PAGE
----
The Equal Employment Opportunity Commission (“EEOC”) recently issued new COVID-related guidance pertaining to the prevention of discrimination in the workplace. The EEOC provided specific advice on how to handle employees who are 65 and older, pregnant employees, and employees of Chinese or Asian heritage. Further, the new guidance iterated the need to protect employees from harassment in electronic communications and clarified whether the ADA requires accommodations for employees who have family members that are more susceptible to COVID-19.
Employees Aged 65+
The EEOC cautioned employers from mandating that employees aged 65 and older refrain from returning to work when other employees have returned. The EEOC stated employers are “free to provide flexibility,” allowing workers 65+ to work from home even if younger workers are not given the same option. However, even if employers have good intentions and merely wish to keep those most at-risk for the virus from returning, employers must not order these older employees to stay home.
The EEOC gave similar advice regarding pregnant employees. Employers may not prevent pregnant employees from returning to the office. In addition, employers may be required to provide reasonable ADA accommodations to allow pregnant employees to return to work.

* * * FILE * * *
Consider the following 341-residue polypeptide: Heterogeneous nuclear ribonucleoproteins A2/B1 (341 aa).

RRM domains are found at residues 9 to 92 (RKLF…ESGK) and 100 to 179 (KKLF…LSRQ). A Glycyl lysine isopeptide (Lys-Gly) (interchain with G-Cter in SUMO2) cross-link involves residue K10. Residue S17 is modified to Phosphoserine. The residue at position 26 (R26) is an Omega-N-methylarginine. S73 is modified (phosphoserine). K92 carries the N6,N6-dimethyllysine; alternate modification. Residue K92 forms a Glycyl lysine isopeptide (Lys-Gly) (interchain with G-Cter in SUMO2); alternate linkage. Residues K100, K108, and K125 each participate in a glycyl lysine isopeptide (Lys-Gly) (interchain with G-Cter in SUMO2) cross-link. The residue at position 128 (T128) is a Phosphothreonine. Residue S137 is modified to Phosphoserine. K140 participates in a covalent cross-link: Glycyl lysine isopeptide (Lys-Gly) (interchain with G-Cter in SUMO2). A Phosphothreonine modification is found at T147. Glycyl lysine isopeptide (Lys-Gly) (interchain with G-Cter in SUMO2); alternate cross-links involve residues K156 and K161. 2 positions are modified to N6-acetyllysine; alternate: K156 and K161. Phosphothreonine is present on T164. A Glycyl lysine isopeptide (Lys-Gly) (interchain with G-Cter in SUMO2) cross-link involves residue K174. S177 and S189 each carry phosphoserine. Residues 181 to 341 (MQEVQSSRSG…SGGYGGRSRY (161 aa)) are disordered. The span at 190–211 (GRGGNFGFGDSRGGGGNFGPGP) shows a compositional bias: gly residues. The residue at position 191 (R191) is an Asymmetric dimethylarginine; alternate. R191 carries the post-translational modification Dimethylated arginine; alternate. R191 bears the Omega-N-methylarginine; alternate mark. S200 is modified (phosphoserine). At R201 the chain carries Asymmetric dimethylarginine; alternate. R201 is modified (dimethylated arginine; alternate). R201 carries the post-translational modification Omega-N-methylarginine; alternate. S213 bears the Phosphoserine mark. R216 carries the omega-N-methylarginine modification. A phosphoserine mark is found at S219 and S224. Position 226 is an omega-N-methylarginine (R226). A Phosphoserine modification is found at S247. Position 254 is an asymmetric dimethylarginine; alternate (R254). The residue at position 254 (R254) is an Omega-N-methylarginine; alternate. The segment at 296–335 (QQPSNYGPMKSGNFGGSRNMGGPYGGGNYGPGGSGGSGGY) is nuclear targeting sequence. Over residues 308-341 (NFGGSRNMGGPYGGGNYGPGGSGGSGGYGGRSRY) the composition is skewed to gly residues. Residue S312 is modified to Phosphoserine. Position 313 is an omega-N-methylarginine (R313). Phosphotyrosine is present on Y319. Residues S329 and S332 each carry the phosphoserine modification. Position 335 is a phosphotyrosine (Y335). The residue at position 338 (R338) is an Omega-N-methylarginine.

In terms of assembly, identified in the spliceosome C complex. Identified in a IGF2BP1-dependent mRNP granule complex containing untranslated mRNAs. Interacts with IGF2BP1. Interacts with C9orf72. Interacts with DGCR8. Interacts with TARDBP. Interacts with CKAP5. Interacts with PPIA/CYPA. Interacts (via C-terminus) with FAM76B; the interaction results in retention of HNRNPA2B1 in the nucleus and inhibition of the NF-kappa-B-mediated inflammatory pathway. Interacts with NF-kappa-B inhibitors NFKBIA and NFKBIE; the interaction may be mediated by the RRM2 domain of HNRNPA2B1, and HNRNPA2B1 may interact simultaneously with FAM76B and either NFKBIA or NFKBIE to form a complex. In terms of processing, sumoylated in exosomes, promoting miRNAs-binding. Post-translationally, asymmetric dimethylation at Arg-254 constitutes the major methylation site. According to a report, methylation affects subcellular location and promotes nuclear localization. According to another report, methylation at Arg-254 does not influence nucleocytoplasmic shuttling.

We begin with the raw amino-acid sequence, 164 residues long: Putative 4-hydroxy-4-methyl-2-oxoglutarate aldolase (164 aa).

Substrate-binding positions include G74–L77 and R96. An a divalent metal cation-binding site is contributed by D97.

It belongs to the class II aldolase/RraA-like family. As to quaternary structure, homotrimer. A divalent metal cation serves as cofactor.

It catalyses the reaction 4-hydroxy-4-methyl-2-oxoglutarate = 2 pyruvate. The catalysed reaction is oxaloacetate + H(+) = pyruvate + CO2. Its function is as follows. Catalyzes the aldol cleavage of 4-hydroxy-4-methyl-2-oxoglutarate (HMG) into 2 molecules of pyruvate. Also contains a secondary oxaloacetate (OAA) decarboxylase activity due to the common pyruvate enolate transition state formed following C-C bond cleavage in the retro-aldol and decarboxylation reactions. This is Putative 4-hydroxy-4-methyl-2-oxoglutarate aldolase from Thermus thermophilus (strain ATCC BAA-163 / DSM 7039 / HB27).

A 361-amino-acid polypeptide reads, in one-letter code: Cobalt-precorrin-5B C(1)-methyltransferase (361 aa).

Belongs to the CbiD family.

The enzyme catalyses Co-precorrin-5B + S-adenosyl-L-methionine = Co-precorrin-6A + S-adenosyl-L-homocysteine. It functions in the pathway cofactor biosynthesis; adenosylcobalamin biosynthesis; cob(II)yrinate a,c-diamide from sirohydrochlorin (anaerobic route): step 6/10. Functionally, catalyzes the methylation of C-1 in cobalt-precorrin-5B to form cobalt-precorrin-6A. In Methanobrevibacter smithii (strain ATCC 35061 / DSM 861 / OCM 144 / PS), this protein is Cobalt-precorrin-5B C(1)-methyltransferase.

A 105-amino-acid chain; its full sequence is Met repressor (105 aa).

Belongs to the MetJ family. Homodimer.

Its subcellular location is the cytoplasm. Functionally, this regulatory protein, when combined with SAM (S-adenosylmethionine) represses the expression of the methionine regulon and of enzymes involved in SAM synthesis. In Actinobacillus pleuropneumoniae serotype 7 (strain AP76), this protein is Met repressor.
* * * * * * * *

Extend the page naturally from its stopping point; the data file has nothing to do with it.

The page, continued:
Employees of Chinese or Asian Heritage
Due to the purported origination of COVID-19 in China, the EEOC has noted that employees of Chinese or Asian heritage are especially at-risk for workplace harassment or mistreatment. The EEOC called on employers to immediately address any “demeaning, derogatory, or hostile remarks” toward employees based on their heritage.
Off-Site Workplace Harassment
Furthermore, the EEOC directed employers to treat any reports of harassment made electronically by an employee who is teleworking the same as if the report was made by a person working on site. Harassment is not allowed through “emails, calls, or platforms for video or chat communication and collaboration.”
Employees with At-Risk Family Members
Employees who have family members that are particularly at risk for COVID-19 do not fall under the ADA’s requirement for reasonable accommodations. Therefore, employers are not required to provide reasonable accommodations to employees seeking to avoid potentially exposing their family members to the virus. Nevertheless, even though employers are not legally required to provide the accommodations, they are free to provide accommodations. The EEOC proceeded to caution against differential treatment of those in EEO protected classes.
* Heather M. Heck, KDDK Summer Clerk, contributed to this article.